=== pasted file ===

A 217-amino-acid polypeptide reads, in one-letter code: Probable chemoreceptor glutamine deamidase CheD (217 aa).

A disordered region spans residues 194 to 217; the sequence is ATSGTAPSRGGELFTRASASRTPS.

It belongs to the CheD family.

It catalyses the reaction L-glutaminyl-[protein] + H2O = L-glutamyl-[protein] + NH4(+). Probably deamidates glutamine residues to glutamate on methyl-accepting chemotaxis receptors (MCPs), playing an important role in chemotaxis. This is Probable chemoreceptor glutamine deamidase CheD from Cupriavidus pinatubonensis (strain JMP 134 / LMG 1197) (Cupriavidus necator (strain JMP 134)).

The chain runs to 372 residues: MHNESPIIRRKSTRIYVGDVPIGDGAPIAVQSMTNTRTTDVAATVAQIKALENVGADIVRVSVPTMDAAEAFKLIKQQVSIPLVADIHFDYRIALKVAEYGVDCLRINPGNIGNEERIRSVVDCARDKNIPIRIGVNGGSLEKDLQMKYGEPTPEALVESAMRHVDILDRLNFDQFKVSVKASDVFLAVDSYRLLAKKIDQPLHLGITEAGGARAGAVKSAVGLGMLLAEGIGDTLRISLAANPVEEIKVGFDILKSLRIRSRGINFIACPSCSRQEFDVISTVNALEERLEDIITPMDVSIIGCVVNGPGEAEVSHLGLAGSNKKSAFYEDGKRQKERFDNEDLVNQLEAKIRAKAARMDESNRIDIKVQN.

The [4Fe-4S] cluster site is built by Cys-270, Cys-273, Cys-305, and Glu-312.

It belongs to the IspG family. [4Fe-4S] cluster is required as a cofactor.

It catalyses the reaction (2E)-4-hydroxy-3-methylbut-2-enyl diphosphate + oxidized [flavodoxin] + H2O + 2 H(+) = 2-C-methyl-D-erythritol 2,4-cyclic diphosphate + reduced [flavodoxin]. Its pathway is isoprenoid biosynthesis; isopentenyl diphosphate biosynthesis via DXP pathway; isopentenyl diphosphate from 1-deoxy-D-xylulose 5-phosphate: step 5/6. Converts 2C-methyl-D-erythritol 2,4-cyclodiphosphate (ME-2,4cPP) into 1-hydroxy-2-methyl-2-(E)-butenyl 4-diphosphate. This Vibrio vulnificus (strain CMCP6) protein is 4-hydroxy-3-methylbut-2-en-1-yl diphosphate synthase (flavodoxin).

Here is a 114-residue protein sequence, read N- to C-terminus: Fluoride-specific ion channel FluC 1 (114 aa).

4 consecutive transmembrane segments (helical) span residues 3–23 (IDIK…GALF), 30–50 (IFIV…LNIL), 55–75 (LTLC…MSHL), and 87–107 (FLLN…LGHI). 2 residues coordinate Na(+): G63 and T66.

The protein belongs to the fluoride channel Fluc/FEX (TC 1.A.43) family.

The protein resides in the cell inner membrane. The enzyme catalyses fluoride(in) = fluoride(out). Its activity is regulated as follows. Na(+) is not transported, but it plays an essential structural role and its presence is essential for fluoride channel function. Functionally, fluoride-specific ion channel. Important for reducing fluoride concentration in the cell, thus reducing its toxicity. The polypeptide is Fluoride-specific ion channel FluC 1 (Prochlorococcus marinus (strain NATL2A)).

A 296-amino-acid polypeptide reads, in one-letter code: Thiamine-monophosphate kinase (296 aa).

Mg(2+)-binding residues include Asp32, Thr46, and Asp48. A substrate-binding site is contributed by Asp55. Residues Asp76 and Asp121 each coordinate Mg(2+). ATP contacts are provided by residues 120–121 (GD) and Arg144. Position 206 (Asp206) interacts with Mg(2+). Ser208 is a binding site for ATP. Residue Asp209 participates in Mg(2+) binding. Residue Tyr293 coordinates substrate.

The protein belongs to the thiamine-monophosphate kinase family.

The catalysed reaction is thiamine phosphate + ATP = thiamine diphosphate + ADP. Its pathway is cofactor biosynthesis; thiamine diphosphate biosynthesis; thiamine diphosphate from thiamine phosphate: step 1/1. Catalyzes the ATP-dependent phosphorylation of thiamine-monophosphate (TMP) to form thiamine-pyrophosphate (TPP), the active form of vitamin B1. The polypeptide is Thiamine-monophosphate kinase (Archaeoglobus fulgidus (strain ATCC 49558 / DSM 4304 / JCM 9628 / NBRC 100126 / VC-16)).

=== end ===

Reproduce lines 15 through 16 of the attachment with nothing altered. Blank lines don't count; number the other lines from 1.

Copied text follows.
The protein belongs to the thiamine-monophosphate kinase family.

The catalysed reaction is thiamine phosphate + ATP = thiamine diphosphate + ADP. Its pathway is cofactor biosynthesis; thiamine diphosphate biosynthesis; thiamine diphosphate from thiamine phosphate: step 1/1. Catalyzes the ATP-dependent phosphorylation of thiamine-monophosphate (TMP) to form thiamine-pyrophosphate (TPP), the active form of vitamin B1. The polypeptide is Thiamine-monophosphate kinase (Archaeoglobus fulgidus (strain ATCC 49558 / DSM 4304 / JCM 9628 / NBRC 100126 / VC-16)).